In an historic court case, Judge Jackson at the High Court in London ruled that the mother of a 14-year-old girl could carry out the girl's wish to be cryogenically preserved after her death, despite objections from the girl's estranged father.
A 14-year-old girl with terminal cancer wanted her body to be frozen after her death in case she could be cured in the future. Since she was not old enough to write a will, she wrote a letter to the High Court in London asking that her mother would be the sole decision maker regarding the disposal of her body when she died.
She wrote "I want to live and live longer and I think that in the future they may find a cure for my cancer and wake me up. I want to have this chance. This is my wish".
The ruling by the High Court judge in London that the girl's mother should be allowed to decide what happened to the body of her daughter was made on 6 October.
The judge highlighted that he had not made a ruling on cryopreservation, he merely gave the mother the legal right to follow her daughter's last wish. The girl died peacefully later that month comforted by the knowledge that her remains would be preserved.
A publicity ban was imposed at the time of the hearing so that the girl was not subjected to further distress in her final days of life. Immediately after her death, the girl was flown to the US (cryogenics is not available in the UK) where her body is now being stored indefinitely in liquid nitrogen at temperatures below -130 ̊C. The cost of £37,000 had been raised by the family once the girl had made her wishes known.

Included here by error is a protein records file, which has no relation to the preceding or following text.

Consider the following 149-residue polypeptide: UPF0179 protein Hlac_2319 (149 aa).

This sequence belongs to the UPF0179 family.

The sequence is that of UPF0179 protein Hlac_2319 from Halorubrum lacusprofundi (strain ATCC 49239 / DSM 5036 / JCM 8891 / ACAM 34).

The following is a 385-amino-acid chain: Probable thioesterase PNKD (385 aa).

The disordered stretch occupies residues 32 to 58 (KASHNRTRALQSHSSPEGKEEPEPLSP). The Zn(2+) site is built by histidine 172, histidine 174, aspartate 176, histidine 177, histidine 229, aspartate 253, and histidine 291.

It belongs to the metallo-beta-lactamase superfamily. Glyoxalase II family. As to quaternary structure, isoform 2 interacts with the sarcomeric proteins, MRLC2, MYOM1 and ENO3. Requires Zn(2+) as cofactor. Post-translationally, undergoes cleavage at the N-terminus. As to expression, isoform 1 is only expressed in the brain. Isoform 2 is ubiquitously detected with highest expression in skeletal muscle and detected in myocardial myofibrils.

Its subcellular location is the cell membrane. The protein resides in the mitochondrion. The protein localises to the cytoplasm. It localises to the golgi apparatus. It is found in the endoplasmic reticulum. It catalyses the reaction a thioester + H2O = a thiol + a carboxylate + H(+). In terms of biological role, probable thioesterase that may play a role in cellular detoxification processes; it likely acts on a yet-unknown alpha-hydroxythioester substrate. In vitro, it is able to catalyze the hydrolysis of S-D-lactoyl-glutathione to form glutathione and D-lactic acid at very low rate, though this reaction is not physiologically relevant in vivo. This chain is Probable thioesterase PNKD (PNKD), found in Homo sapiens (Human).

Cryonics is based on the theory that the whole body is preserved in the hope that resuscitation and a cure are possible in the distant future. Although frozen embryos have been showed to remain viable and successfully used in fertility treatments, there is no evidence that it would be possible to bring a frozen body back to life.
Although the hospital trust co-operated in the procedure needed for the girl's body to be preserved, they raised concerns and highlighted the need for proper regulation. The process required for a body that is to be cryogenically preserved is similar to that used after the death of a potential organ donor.
The Department of Health, who are monitoring the situation in collaboration with the Human Tissue Authority, commented:
Cases such as this are rare. Although there are no current plans for legislative change in this area, this is an area we will continue to keep under review with the Human Tissue Authority."
We are gathering information about cryopreservation to determine how widespread it is currently, or could become in the future, and any risks it may pose to the individual, or public confidence more broadly".
The Human Tissue Authority.
Statement from the Human Tissue Authority. 17 November 2016. Available at: